Katy Perry: Part of Me (2012)
Be yourself and you can be anything.
‘Thank-you all for believing in my weirdness,’ a perky, dolled-up Katy Perry states to a lively audience in her self-titled, Katy Perry: Part of Me. Half-documentary, half-concert film, Katy Perry: Part of Me gives fans the opportunity to explore Perry’s transformation from girl next door to international pop icon, giving viewers a sneak peek into the life of a superstar — both on and off screen — while flashing between her 2011 California Dreams concert tour — exploring the size and scope of the production, and some of the technical behind-the-scenes details. Throughout the picture, Perry is shown as a compassionate, self-aware, completely genuine enigma, whilst the compilation of concert clips is impressive, showcasing the production’s colossal scale, glitzy set designs and flamboyant costumes.
For those who have been living under a rock, Katy Perry exploded into the mainstream music scene in 2008 when her song, I Kissed a Girl, burst onto radio’s around the globe with its infectious pop tune and good-girl-gone-bad lyrics resonating with a majority of listeners. Perry’s debut studio album — second in theory, as she recorded a gospel rock album seven years prior — One of the Boys, was released that same year and was welcomed with over one million sales, officially transforming Perry into a household name. Her second studio album, Teenage Dream, boasted five massive number one hits, including California Gurls, Teenage Dream, Firework, E.T., Last Friday Night (T.G.I.F.), and Part of Me — a record previously held by Michael Jackson — further solidifying Perry’s success.
Directed and compiled by Dan Cutforth and Jane LipsitzKaty, Justin Bieber: Never Say Never (2011), Katy Perry: Part of Me, spends much of its running time exposing the grind behind Perry’s 2011 California Dreams concert tour, its wear and tear on the vibrant young musician — its effect on her personal life and her ability to perform — as the dedicated musician strives to produce a lively, entertaining show for her many crazed fans. Most notably however — although light on specifics — the picture briefly touches on Perry’s then relationship with comedian/actor Russell Brand, Get Him to the Greek (2010), their conflicting schedules, her marriage to the star and their eventual teary fall. The picture looks at famed music producer Glenn Ballard’s (Alanis Morissette, Michael Jackson) influence on Perry’s career, her collaboration with the producing team known as The Matrix, and explores her shift to Capital Records after leaving Columbia and Island/Def Jam recordings behind.
All the while, fans are introduced to Perry’s personal assistant, photographer, make-up artist, family, and closest friends, who speak about Perry’s passion and dedication as an artist and praise her for remaining true to herself. We see Perry — who is clearly in touch with her fan base — interact with her many admirers, which is often uplifting, particularly when their faces light up with delight at the sight of the star. Intercut throughout the picture are scenes or extended clips of the engaging Perry performing her biggest hits in front of thousands, along with memorable backstage moments, offering viewers an all-encompassing look at her most dazzling tour stops.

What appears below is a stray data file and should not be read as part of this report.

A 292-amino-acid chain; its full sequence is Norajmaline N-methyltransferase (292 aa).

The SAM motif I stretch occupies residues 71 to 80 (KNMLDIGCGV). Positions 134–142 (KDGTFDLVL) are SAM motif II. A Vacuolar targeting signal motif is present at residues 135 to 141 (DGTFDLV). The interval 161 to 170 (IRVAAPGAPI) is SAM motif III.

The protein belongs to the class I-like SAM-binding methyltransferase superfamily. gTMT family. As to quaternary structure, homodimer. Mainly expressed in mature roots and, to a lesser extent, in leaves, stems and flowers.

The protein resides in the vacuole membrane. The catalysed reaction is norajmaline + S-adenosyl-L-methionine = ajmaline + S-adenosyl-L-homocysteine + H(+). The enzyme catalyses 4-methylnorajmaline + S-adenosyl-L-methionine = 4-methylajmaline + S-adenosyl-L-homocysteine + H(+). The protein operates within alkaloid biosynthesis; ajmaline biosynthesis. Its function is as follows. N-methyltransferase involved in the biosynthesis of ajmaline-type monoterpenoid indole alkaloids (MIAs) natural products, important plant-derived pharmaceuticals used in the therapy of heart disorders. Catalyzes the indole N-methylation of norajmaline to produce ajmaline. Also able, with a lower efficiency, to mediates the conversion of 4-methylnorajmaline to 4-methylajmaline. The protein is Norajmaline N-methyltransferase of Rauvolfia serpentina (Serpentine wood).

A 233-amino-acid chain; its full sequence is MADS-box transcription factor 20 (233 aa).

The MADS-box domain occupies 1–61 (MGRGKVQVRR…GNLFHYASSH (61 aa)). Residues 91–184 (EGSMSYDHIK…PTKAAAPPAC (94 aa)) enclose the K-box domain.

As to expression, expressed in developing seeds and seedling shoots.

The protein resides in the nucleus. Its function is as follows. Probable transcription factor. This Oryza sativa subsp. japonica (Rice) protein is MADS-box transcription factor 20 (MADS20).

The most captivating part of the documentary however, is the story of Perry’s past, as we learn about her period of self-discovery, her personal transformation and eventual rise to the top of the secular music charts. Here, Perry’s sheltered Christian background is uncovered and we meet her devout Catholic parents — who were travelling preachers — while leaning about the Alanis Morissette record which apparently opened up Perry’s eyes and exposed her to ‘reality.’ We are given glimpses of Katy’s early Gospel singing days and her parent’s disapproval — particularly her mother — towards the lyrics of her first single, ‘I Kissed a Girl.’ Hearts warm nonetheless, at the general love and support shown by Perry’s family in her endeavor to follow her dreams.
Although Katy Perry: Part of Me lacks depth — remaining light and fluffy for the majority of its duration — recycling a success story fans are all-too familiar with, the picture should appeal to Katy Perry fans who are simply looking for media to absorb, although it might disappoint those craving a cutting-edge documentary or startling insights into the starlet’s personal life. Part of Me also serves as the perfect vehicle to get rookies up to speed on the life and times of superstar, Perry. The film paints its leading lady as a down-to-earth star; always willing to connect with her fans, proving that she is the ‘real deal’ as her sweetness permeates the entire picture. Featuring plenty of feel-good musical numbers — apparently the 3D version of the film succeeds in literally bringing fans on-stage with Katy during her performances — and some unique behind-the-scenes elements, Katy Perry: Part of Me is perfectly pleasant fluffy entertainment.
3 / 5 – Good
Reviewed by Mr. Movie
Katy Perry: Part of Me is released through Paramount Pictures Australia
This was actually better than I expected. It was a concert film that didn’t just work for fans only, but for anybody who was the slightest bit interested in Perry’s work as a singer-songwriter. Good review.
I kind of want to see this film now. I fancy Katy’s music a little, but I’m just as interested in learning about her extremely religious past and her 180 turn to pop stardom.
The film isn’t as extensive as I’d have hoped, but it’s entertaining and gives a solid summary of Katy’s past none-the-less!